Eye Movement Desensitization and Reprocessing (EMDR)

Traumatic experiences, such as an accident or a robbery, leave unconscious and conscious memories in our brain. These, when they occur suddenly and unintentionally, can lead to great psychological suffering. The EMDR method helps to better process traumatic memories. It does this by combining rhythmic eye movements with a therapeutic conversation about the content of the trauma

A trauma and its consequences

Even when physical injuries have healed after an accident or similar event, the psychological consequences can linger. A post-traumatic stress disorder (PTSD) may develop, leading to great psychological distress. Sufferers often wake up in the middle of the night, drenched in sweat, as they suffer from nightmares. Some are also suddenly reminded of the trauma during their normal daily routine and are unintentionally transported back to the situation.

Unconscious memories
Most of the time, victims cannot consciously remember the traumatic experience. Even if they can remember consciously, the memories are often fragmentary. The reason for this is that the brain has been under enormous stress as a result of the trauma and has transferred the experiences unfiltered into the unconscious long-term memory. The memories have burned themselves deeply into the brain without first being consciously processed again. These deeply imprinted memory contents can resurface uncontrollably during sleep or through trigger situations.

Processing of memory content in REM sleep
Trauma thus disrupts the typical functioning of the brain. Actually, we process content that we experience several times during sleep before it is stored for a longer period of time. This processing takes place in what is called REM (rapid eye movement) sleep. During this phase, rhythmic eye movements occur behind the closed eyelids. It can be determined from the brain waves that the brain is active during this sleep phase, sorting, connecting and storing memory content. This processing is disturbed by a trauma and the resulting massive stress for body and psyche.

EMDR: processing traumatic memory content

The EMDR method takes the natural mechanism of REM sleep as a model to enable reprocessing of traumatic memory content. Conscious processing allows the memories to be re-stored. This results in the memories losing their terror, even if they appear suddenly. Patients become consciously aware of their memories, which makes it easier to deal with them.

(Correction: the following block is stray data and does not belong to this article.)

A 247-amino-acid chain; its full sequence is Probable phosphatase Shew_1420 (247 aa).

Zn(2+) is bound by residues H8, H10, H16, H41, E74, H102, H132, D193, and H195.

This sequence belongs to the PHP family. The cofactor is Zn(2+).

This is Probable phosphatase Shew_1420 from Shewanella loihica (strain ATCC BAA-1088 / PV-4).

Performing the EMDR method
In the EMDR method, the therapist moves his finger rhythmically from left to right in front of the patient’s face. The patient follows the movement of the finger with their eyes. Meanwhile, the traumatic experience is worked through in conversation. For this purpose, the therapist asks specific questions that are intended to stimulate the re-experiencing of the trauma. Care is taken to proceed gently and gradually so that the patient is not overwhelmed by buried memories.

Mechanisms of the EMDR method
According to experts, through the EMDR method, memories believed to be lost are awakened and can be subsequently processed. Thus, the stressful memories lose their horror. Various mechanisms are discussed that can explain the effectiveness of the EMDR method (according to Shapiro, 2017):

  • The method stimulates natural processing mechanisms that were briefly unavailable during the trauma. It is a triggering of self-healing forces.
  • There is a systematic desensitization to the trauma content, as the eye movements lead to relaxation. Consequently, sufferers react less intensely when they are unintentionally reminded of the trauma.
  • The two simultaneous tasks (eye movement and recollection) reduce the vividness of the memory, as the brain is more engaged by the two tasks.

Efficacy of the EMDR Method The EMDR method sounds amazingly simple. However, it is no more effective than other methods of confronting traumatic memory content (Davidson & Parker, 2001). Nonetheless, rhythmic eye movements and simultaneous recollection can help to process traumatic memories. Thus, EMDR is an adjunct to psychotherapeutic work in PTSD that can support the success of therapy.


(1) Davidson, P. R., & Parker, K. C. (2001). Eye movement desensitization and reprocessing (EMDR): a meta-analysis. Journal of consulting and clinical psychology, 69(2), 305. (2) Shapiro, F. (2017). Eye movement desensitization and reprocessing (EMDR) therapy: basic principles, protocols, and procedures. Guilford Publications.

Categories: Therapy Trauma

Verena Klein
Autor Verena Klein
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